+0
Hello. I'm a little bit puzzeled with differences in this two sentences:

Grammar book says: If I'm going to catch the train, I'll have to leave now. ( We talk about the future)

But if I said : If I'm going to catch the train, I have to leave now. Would the second sentence ( I have to leave now) render the same meaning as for time concerning? In other words, is the second sentence correct?

Thank you.
Comments  
Hi Olga

You can use either sentence. Using "have to" (rather than "will have to") sounds a bit more urgent/imperative, and thus, in this context, "have to" may be more likely if the speaker is impatient or possibly irritated.
Yankee,

Thank you.
Students: Are you brave enough to let our tutors analyse your pronunciation?
Can the second sentence be referred as Zero Conditional?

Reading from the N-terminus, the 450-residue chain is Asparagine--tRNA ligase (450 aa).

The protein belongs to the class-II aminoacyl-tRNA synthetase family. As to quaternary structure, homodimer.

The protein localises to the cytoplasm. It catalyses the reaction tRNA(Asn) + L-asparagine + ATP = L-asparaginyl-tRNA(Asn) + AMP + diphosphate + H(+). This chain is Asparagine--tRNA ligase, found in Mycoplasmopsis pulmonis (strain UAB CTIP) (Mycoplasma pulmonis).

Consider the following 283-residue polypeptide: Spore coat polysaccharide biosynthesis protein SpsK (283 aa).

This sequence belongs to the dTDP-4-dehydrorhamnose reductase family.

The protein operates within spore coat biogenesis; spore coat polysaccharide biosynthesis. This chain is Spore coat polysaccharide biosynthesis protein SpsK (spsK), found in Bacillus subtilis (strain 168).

Fandorin, not really. Here is the reference: http://www.englishlanguageguide.com/english/grammar/conditionals.asp
So, I have a doubt because - if you're certain that you won't catch the train in case you don't go now - it can be Zero Conditional because of a strict certainty. Like with cofee on that site. I may be wrong.
Let's wait for natives Emotion: smile
Teachers: We supply a list of EFL job vacancies
If I am going to catch the train, I have to leave now.
Present: am
Present: have
Therefore, Zero Conditional.
CJ
Thank you, CalifJim. You reveal everything.
FandorinYou reveal everything.
Let's not exaggerate! I do keep somesecrets! Emotion: smile
CJ
Students: We have free audio pronunciation exercises.